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WASHINGTON — President Donald Trump was set to be briefed Thursday on potential gun control measures and may make a decision shortly after on what path forward he will get behind, an administration official said.
Trump was to be given summaries of the various ideas endorsed by members of Congress and White House aides, but he won't be immersed in any specific legislative language, the official said.
The president, who spoke Thursday with senators advocating for stricter background checks, said after that meeting that he was working with them to “come up with something that is acceptable to everybody,” and that there would be additional meetings Wednesday and Thursday.
"So we're looking at background checks and we are looking at putting everything together in a unified way so that we can have something that’s meaningful at the same time," the president said.
Following a 40-minute call with Trump and his staff Wednesday, Sens. Pat Toomey, R-Pa., Chris Murphy, D-Conn., and Joe Manchin, D-W. Va., said they were told to expect something from the White House on Thursday, though the president had not specifically signaled what bills he was likely to support.
"It was a very engaging conversation for quite a period of time and everybody was able to have their back-and-forths on this and the president is still very encouraging," Manchin said. "I believe he sincerely wants to move forward and do something. We're going to know, hopefully by tomorrow, if there's something that we can all agree on, and once we agree on something we're going to hold to it and fight for it, so we'll see what happens."
White House and congressional staffers have spent the past month trying to find a bill or package of bills that could pass the Senate, narrowing down what could gain the necessary support from Democrats and Republicans.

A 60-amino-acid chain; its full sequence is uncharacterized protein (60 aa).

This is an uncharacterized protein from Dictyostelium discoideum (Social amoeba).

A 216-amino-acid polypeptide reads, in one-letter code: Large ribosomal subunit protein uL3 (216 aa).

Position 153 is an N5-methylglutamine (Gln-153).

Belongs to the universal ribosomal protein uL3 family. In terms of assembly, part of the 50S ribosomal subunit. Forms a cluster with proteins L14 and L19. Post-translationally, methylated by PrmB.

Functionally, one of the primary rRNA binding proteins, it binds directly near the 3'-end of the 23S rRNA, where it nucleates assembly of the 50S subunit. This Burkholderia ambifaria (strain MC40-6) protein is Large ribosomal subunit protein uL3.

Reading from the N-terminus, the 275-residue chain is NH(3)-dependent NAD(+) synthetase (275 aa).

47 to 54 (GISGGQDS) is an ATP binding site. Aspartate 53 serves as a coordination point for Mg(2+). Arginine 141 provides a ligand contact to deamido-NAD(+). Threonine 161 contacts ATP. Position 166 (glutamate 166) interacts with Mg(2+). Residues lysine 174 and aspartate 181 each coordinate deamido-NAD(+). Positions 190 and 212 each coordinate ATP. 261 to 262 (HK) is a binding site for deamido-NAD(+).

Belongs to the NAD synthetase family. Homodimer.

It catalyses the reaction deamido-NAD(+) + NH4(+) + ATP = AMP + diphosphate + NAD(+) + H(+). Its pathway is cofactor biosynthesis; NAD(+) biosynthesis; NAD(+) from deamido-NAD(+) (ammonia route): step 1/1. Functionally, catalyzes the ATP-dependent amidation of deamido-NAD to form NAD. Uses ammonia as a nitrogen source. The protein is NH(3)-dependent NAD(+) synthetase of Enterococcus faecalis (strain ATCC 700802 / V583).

Trump, who has appeared to waffle on how far he’s willing to go in support of gun control measures, has yet to make any decision on substance or on whether to back a package of bills, a new piece of legislation or an existing bill, the official said.
Republicans in Congress will need backing from Trump to provide them cover and help sell any bill to their base of pro-Second Amendment voters.
There have been several sticking points in talks. Vice President Mike Pence has been pushing for legislation to include changes to the death penalty that would speed up executions of people convicted of mass shootings — a move that might be a deal breaker for many Democrats.
There is also a partisan divide on how far background checks should be expanded. The White House has been looking at a failed 2013 bill that would have expanded background checks to sales of guns online and at gun shows, but did not go as far as a measure that recently passed the House that would include sales between private individuals. Democrats are pushing for the House bill, which White House officials have said Trump would veto.
Among the other measures the White House has been exploring are ways to help states implement so-called red flag laws that would take guns away from people deemed a potential threat, and a bill to increase penalties for those who buy a gun for someone else in order to help them evade background checks. Another bill would notify local law enforcement officials if someone fails a background check to purchase a gun.
The White House has been looking at possible mental health measures, but a legislative solution to that has been harder to find. It has ruled out supporting any bill that would limit sales of any type of guns and ammunition, such as an assault weapons ban.